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Many women all over the world complain that they forget to pick up supplies of birth control pills from time to time. If you are one of them, it’s high time to think about LARC, long-acting reversible contraception such as an intrauterine device (IUD) or an implant. When it comes to preventing pregnancy, these devices, which the gynecologist inserts into your uterus or under the skin of your arm, are as effective as tying tubes, but they could be easily removed.
You should also know that some studies show that LARC is more than 99 percent safe. This is because you cannot destroy it. Once it is inserted, you can ignore its presence until you want to get rid of the birth control. An IUD and an implant are especially good options if you are over 35 years old. Most of them release progestin (a hormone that can relieve bleeding associated with uterine fibroids) which is common for women before menopause. LARC is also better for women who smoke or have high blood pressure than pills or rings that contain estrogen. In this article, we gathered three types of birth control that are not pills.
1. A copper IUD
If you want birth control that doesn’t contain hormones, you can consider a copper IUD. This is the only LARC that does not secrete progestins. Such IUD has a copper frame that eliminates semen. Moreover, if sperm still passes into the uterus, the uterine mucosa wouldn’t accept a fertilized egg. A copper IUD could be used up to 10 years but some studies show that it can work even longer.
However, this IUD has some contradictions. If you have Wilson's disease (a rare disease that changes the way your body processes and removes copper) it is better to choose another LARC. Moreover, if you have noticed a reaction to copper jewelry in the past, you should consult your doctor before you get it. A copper IUD can also make your periods heavier when you start using it, so if you already have heavy blood flow during menstruation, opt for another option.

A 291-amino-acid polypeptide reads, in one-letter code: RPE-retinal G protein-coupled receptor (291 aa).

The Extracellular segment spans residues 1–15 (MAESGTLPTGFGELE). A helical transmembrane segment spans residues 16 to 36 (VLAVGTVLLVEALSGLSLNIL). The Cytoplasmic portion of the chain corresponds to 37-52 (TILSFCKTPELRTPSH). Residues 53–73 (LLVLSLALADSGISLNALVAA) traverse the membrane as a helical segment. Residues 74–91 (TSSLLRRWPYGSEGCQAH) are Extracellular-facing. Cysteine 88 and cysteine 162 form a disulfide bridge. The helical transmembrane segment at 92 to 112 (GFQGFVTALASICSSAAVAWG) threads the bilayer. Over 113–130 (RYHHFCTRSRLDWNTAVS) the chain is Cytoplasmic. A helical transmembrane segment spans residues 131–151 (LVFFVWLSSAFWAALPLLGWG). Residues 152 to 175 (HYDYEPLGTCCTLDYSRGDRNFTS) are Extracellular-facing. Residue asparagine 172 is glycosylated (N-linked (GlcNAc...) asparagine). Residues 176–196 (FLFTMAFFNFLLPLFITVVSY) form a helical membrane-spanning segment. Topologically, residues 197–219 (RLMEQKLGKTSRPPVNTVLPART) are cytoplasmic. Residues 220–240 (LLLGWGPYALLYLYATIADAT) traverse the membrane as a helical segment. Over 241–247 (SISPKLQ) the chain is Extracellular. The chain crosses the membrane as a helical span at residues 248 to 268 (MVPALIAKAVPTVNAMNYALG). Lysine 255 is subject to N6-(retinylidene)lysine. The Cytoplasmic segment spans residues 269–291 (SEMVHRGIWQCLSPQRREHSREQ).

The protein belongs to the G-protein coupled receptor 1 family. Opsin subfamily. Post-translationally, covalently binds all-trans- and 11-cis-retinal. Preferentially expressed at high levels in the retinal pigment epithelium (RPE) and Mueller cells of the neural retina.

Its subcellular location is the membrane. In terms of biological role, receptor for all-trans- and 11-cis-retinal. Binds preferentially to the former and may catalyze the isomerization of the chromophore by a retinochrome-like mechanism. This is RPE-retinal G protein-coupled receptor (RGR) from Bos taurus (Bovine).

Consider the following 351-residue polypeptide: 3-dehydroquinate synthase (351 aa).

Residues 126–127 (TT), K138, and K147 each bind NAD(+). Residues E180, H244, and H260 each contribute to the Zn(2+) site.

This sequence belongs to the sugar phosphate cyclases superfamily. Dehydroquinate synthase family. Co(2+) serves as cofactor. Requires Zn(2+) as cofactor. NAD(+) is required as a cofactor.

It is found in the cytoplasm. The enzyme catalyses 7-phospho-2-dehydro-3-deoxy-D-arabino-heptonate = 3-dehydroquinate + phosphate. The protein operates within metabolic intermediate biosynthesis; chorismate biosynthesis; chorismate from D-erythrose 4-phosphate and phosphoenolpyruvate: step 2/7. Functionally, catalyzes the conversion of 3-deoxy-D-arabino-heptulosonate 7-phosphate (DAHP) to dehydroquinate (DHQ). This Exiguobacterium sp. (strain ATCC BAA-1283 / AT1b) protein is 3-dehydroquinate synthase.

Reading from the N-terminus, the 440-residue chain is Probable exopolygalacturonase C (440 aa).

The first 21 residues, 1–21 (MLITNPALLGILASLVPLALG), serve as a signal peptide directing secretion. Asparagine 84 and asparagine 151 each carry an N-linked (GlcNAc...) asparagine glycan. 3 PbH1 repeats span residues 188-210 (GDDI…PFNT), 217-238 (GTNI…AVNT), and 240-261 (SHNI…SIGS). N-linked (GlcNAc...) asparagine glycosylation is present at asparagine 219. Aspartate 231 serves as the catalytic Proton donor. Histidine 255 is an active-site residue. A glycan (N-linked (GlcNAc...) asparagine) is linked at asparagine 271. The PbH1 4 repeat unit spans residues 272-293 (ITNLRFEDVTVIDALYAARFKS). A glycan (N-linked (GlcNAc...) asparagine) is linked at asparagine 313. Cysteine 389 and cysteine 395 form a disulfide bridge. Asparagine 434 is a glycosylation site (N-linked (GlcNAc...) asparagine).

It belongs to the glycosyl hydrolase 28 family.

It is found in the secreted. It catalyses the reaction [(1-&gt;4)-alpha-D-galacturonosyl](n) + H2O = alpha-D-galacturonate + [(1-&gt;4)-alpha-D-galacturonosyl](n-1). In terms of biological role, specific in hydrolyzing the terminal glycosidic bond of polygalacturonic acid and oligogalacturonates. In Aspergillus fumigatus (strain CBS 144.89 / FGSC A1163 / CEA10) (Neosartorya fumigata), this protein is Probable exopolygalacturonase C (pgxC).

2. A hormonal IUD
If you suffer from extra heavy periods, you can try a hormonal IUD like Mirena, Skyla or Liletta. These plastic birth control devices release progestin into the uterus. The hormone thickens the mucus in the cervix and this blocks the penetration of sperm into the uterus. It can also thin the uterine lining, so any fertilized eggs cannot be implanted. It also has an extra bonus, after a year of use, about 20 percent of Mirena users stop receiving periods. In most others, menstruation occurs within one to two days per cycle. However, periods return after removal of the IUD. Mirena can also reduce menstrual cramps.
If you never had kids, you can try Skyla, the compact version of Mirena. This IUD can fit more comfortably into your smaller uterus. Another option is Lilletta, the newer version that works the same as the others, but is more affordable. Skyla and Liletta can be used for up to three years and Mirena for up to five years. However, if you have had breast cancer, any hormonal birth control should be avoided.
3. A hormonal implant
If you are not fond of the idea that something would be stuck in your uterus, such a hormonal implant as Nexplanon can be an option for you. If you are afraid of having an IUD or if your gynecologist determines that this option is not suitable for you, think of Nexplanon. This is a small flexible plastic rod that is placed under the skin of your inner arm, where it releases progestin into the blood.
Nexplanon can be used for up to three years. However, if you have had breast cancer, you shouldn't use the implant. Moreover, Nexplanon can cause bloody discharge but they usually stop in several months.